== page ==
Get to Know OPC - Paul Vukits

Image of Paul Vukits, Senior Marine Forecaster, Ocean Forecast Branch, Ocean Prediction Center Paul Vukits
Senior Marine Forecaster
Ocean Forecaster Branch
Ocean Prediction Center

What first got you interested in the weather?

Growing up along the west coast of lower Michigan, I was fascinated by its changeable weather, especially the lake effect snow in the Winter.

Which college did you attend, and what was your major field of study?

I graduated from The University of Michigan in 1980.

How long have you been a Meteorologist or Marine Forecaster?

For 37 years, of which 33 years has been spent doing primarily marine forecasting.

Have you worked as a Meteorologist outside of the National Weather Service?

Yes, I began my career working in the private sector for four years at the Institute for Storm Research in Houston, TX forecasting primarily for the oil industry and then two years at the Master’s Weather Center in Annandale, VA providing weather routing services to commercial shipping lines. I then spent four years as the civilian meteorologist and then supervisor for the Department of the Army Yuma Proving Ground Meteorological Team in Yuma, AZ.

When and how did you get hired by OPC?

1989. My background in the private sector doing marine forecasting led to my hiring.

What was your entry level position?

In federal government, I started as a GS-11.

Have you worked as a Meteorologist in another office within the National Weather Service?


What are your duties and responsibilities at OPC?

As a Lead Forecaster, I supervise over the daily shift operations of the OPC. My daily forecast responsibilities include producing a suite of analyses and forecast charts and a series of High Seas and Offshore text forecast products.

What are the best things you like about being a Meteorologist?

Taking ownership in putting in your best effort to make the best forecast products possible, and then seeing them verify. I also like the day-to-day variability of the weather. No two days are the same.

What’s one of the best things you like about working for the OPC & the NWS in general?

It is rewarding to provide analysis and forecast products that you know protect lives and property.

What’s your least favorite part of the job?

Being wrong.

How do you handle shift work?

Not as well as when I was younger. That’s why I plan on retiring in 2017.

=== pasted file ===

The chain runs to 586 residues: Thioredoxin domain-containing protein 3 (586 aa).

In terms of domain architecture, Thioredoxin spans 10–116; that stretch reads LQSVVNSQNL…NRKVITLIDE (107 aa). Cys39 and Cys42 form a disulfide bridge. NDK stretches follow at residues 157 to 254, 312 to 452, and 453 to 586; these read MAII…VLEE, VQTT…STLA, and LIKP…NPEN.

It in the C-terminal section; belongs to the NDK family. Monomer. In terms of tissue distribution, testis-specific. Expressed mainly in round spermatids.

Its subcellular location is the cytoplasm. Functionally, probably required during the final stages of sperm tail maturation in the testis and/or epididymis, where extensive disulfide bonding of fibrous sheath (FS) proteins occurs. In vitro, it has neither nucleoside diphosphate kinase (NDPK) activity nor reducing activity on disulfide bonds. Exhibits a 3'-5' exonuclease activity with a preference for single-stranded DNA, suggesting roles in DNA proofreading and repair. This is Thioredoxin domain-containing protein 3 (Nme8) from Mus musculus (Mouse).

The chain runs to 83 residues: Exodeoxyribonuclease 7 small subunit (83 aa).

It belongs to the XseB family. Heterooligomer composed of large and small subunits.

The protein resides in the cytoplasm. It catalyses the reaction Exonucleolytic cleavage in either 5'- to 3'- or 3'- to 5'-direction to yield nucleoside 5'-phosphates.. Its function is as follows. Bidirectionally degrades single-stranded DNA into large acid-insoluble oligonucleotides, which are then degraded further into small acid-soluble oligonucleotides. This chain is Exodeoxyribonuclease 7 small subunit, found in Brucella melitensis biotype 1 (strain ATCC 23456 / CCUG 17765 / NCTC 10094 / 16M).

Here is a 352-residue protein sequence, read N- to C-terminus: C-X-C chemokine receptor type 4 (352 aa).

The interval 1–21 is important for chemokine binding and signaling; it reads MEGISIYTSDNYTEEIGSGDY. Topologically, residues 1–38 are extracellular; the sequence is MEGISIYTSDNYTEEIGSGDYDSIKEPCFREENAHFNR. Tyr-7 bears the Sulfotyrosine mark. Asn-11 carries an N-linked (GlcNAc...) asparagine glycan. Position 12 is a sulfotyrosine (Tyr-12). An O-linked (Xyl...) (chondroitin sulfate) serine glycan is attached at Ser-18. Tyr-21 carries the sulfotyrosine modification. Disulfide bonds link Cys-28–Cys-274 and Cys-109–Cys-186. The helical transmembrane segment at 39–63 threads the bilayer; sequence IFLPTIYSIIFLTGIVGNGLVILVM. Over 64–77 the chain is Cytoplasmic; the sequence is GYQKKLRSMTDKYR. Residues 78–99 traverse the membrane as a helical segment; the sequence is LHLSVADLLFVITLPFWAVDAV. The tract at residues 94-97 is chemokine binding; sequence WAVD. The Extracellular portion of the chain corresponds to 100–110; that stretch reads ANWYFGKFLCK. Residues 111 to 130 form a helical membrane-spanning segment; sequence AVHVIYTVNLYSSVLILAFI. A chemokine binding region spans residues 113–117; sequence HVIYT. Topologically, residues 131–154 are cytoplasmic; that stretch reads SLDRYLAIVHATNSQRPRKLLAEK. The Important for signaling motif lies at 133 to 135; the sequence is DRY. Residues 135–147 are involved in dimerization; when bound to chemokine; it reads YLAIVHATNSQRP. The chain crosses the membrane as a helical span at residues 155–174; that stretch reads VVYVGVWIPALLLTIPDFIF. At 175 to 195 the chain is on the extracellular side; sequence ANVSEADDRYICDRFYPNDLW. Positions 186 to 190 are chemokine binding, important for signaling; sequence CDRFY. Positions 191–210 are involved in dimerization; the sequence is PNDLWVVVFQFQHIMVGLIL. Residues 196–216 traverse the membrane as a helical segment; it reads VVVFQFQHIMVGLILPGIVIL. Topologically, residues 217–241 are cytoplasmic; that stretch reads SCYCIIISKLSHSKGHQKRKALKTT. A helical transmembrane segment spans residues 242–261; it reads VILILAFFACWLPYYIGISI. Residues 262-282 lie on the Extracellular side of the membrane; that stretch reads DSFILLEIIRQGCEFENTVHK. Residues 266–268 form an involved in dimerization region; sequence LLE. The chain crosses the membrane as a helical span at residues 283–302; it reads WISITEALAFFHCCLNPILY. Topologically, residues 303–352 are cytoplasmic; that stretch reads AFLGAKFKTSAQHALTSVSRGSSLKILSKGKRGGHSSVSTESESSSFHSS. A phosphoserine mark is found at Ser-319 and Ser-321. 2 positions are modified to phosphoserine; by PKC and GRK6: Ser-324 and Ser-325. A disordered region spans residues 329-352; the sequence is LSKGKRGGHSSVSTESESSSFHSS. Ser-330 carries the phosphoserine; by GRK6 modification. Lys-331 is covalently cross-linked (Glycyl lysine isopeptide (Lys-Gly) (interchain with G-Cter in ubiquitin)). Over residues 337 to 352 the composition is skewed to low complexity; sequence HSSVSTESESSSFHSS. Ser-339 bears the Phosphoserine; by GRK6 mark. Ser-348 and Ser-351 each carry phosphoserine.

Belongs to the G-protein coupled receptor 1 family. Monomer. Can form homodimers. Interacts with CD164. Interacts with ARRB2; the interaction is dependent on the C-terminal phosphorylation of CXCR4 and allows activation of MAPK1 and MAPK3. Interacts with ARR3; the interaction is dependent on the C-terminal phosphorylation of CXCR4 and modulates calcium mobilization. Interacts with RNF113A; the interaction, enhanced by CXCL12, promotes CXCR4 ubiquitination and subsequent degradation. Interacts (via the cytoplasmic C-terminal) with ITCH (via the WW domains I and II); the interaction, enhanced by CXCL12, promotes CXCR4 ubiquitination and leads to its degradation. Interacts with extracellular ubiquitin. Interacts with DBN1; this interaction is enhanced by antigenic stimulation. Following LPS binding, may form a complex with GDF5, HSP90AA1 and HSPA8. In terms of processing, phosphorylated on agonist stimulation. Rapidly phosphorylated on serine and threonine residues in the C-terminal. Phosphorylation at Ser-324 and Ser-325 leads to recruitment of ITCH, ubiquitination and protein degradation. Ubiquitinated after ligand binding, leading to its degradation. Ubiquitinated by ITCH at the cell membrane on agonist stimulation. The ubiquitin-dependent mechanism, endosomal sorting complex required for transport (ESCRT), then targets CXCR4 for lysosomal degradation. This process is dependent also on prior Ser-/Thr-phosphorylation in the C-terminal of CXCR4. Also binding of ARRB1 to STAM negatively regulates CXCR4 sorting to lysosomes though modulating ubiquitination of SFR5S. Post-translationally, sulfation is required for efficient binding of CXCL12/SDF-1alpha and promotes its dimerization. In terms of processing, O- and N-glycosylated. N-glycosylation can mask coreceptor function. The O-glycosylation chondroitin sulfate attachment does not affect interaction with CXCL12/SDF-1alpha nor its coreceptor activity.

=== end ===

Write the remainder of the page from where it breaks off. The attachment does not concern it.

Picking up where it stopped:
When you leave work after you shift do you still find yourself checking the weather from home or are you able to leave it at the office?

On occasion, especially if I forecasted for a severe event.

When it comes to weather, what’s your favorite aspect?

Severe storms.

Do you have a personal weather experience to share?

My most interesting forecasting experience in my career was working as the on-site meteorologist on board the jack-up exploratory oil rig InterOcean II under contract with Shell BP from 1980-1982. I was on the rig when Argentina invaded the Falkland Islands in April 1982. I then spent 60 days, instead of the normal 28 days, on board as the rig was towed up to Rio de Janeiro harbor. After the war, I spent late 1982 into early 1983 working in the city of Rio Grande, Argentina forecasting for the oil rig Rio Colorado under contract with Total Oil offshore the Strait of Magellan. Hurricane force winds were a common experience off Tierra del Fuego. One hurricane force storm remarkably twisted the heading of the InterOcean II by five degrees. In March 1983, I made a forecast of 80-100 KT, gusting to 120 KT for a storm that I feared would sink the Rio Colorado, which was being moved to a new location. Fortunately I gave enough warning that the rig, with her 44 crew members on board, was able to be safely towed in San Sebastian Bay to find shelter so that no major damage occurred.

Where do you see the field of Meteorology going in the future in terms of forecasting, technology etc.?

I’m afraid like in the Terminator movies, I foresee the bulk of forecasting in the future being done by the machines. In particular, by computer models and editors with no human intervention then required.

Outside of the office what are some things you like to do in your spare time?

I enjoy almost all sports. In my advanced age, I still partake in playing softball. I also golf and bowl. I enjoy travelling, in particular golf trips, and I enjoy going to casinos. I enjoy going to the movies and I also have impressive comic book and coin collections.

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